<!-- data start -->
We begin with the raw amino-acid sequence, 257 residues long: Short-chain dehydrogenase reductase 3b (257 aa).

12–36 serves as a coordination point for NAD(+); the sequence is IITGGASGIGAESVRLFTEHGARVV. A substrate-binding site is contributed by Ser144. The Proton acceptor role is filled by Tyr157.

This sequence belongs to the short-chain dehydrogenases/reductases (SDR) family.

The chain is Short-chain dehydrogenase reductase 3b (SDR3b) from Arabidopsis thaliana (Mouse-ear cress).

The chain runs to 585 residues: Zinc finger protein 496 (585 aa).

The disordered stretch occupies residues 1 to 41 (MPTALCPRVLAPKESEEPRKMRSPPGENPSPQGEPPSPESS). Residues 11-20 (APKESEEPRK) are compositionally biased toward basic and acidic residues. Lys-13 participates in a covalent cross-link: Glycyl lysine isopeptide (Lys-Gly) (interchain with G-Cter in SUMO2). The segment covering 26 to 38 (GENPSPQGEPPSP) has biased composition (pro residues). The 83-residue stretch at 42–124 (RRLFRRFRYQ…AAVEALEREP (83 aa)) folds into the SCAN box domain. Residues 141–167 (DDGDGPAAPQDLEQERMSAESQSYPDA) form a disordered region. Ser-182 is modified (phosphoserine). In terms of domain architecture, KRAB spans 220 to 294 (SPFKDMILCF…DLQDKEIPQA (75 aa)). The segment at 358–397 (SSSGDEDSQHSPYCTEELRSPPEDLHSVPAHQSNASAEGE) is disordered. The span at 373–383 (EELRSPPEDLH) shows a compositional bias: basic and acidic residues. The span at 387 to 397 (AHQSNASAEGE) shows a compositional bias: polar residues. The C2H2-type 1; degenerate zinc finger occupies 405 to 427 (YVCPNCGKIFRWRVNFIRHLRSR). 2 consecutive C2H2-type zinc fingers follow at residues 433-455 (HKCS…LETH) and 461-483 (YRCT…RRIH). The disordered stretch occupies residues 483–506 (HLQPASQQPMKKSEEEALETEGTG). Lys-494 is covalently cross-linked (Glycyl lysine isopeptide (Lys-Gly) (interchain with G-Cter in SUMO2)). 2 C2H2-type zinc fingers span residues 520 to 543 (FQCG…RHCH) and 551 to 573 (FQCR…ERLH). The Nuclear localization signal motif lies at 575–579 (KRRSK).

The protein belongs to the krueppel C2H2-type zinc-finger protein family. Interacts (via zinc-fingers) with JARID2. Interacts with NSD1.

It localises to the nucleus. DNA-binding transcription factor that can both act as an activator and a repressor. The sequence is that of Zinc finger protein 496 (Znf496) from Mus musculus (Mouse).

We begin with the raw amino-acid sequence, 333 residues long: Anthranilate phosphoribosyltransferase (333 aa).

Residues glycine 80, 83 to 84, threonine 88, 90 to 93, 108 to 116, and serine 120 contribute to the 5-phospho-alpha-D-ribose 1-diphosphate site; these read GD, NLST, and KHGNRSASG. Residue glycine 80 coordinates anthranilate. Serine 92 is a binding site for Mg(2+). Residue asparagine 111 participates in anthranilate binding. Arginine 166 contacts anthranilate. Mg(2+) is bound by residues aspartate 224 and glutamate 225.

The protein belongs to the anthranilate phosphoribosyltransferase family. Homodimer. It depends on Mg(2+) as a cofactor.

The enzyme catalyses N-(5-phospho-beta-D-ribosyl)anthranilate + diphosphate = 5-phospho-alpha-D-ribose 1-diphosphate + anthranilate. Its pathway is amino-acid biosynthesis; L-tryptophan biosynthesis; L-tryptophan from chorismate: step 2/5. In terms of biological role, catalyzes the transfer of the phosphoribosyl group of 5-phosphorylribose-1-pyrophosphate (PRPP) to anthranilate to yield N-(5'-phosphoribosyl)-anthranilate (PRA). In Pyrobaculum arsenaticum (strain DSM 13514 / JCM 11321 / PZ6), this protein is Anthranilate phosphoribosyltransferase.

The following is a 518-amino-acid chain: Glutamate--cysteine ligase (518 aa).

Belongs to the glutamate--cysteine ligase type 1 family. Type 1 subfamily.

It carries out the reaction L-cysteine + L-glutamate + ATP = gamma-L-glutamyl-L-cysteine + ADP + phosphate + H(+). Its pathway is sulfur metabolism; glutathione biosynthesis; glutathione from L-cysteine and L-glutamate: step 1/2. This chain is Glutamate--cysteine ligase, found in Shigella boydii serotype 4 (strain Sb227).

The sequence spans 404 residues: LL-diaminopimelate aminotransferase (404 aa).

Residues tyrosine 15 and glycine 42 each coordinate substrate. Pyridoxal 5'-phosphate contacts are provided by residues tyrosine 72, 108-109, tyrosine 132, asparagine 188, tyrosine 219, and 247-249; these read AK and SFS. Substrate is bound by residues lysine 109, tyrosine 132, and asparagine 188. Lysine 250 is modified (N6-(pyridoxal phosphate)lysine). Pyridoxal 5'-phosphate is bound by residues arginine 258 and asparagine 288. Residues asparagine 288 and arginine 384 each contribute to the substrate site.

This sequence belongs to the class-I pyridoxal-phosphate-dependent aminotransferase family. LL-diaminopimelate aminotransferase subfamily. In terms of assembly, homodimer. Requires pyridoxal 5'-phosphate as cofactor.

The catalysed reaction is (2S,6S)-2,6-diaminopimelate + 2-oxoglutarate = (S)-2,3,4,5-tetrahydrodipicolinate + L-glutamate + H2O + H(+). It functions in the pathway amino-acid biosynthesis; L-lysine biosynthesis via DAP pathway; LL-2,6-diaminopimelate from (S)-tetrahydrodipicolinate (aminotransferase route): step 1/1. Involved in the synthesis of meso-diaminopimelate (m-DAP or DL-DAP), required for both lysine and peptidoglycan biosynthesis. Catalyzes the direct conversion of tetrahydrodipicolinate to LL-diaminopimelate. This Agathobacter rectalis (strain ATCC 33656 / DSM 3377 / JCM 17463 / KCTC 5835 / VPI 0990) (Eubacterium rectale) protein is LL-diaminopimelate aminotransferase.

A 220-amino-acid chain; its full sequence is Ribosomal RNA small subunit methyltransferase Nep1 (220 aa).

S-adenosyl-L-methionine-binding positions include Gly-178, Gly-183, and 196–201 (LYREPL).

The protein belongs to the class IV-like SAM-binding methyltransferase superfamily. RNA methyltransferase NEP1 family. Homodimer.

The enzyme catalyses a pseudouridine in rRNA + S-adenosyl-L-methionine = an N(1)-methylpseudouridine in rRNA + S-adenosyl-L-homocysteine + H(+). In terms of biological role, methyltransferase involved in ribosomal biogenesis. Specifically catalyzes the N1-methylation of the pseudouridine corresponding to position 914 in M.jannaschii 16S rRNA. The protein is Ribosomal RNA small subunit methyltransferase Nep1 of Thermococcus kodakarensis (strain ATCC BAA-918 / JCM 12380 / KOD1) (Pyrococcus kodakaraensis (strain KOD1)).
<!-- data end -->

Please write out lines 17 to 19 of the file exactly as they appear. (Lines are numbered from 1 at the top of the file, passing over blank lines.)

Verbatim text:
Residues tyrosine 15 and glycine 42 each coordinate substrate. Pyridoxal 5'-phosphate contacts are provided by residues tyrosine 72, 108-109, tyrosine 132, asparagine 188, tyrosine 219, and 247-249; these read AK and SFS. Substrate is bound by residues lysine 109, tyrosine 132, and asparagine 188. Lysine 250 is modified (N6-(pyridoxal phosphate)lysine). Pyridoxal 5'-phosphate is bound by residues arginine 258 and asparagine 288. Residues asparagine 288 and arginine 384 each contribute to the substrate site.

This sequence belongs to the class-I pyridoxal-phosphate-dependent aminotransferase family. LL-diaminopimelate aminotransferase subfamily. In terms of assembly, homodimer. Requires pyridoxal 5'-phosphate as cofactor.

The catalysed reaction is (2S,6S)-2,6-diaminopimelate + 2-oxoglutarate = (S)-2,3,4,5-tetrahydrodipicolinate + L-glutamate + H2O + H(+). It functions in the pathway amino-acid biosynthesis; L-lysine biosynthesis via DAP pathway; LL-2,6-diaminopimelate from (S)-tetrahydrodipicolinate (aminotransferase route): step 1/1. Involved in the synthesis of meso-diaminopimelate (m-DAP or DL-DAP), required for both lysine and peptidoglycan biosynthesis. Catalyzes the direct conversion of tetrahydrodipicolinate to LL-diaminopimelate. This Agathobacter rectalis (strain ATCC 33656 / DSM 3377 / JCM 17463 / KCTC 5835 / VPI 0990) (Eubacterium rectale) protein is LL-diaminopimelate aminotransferase.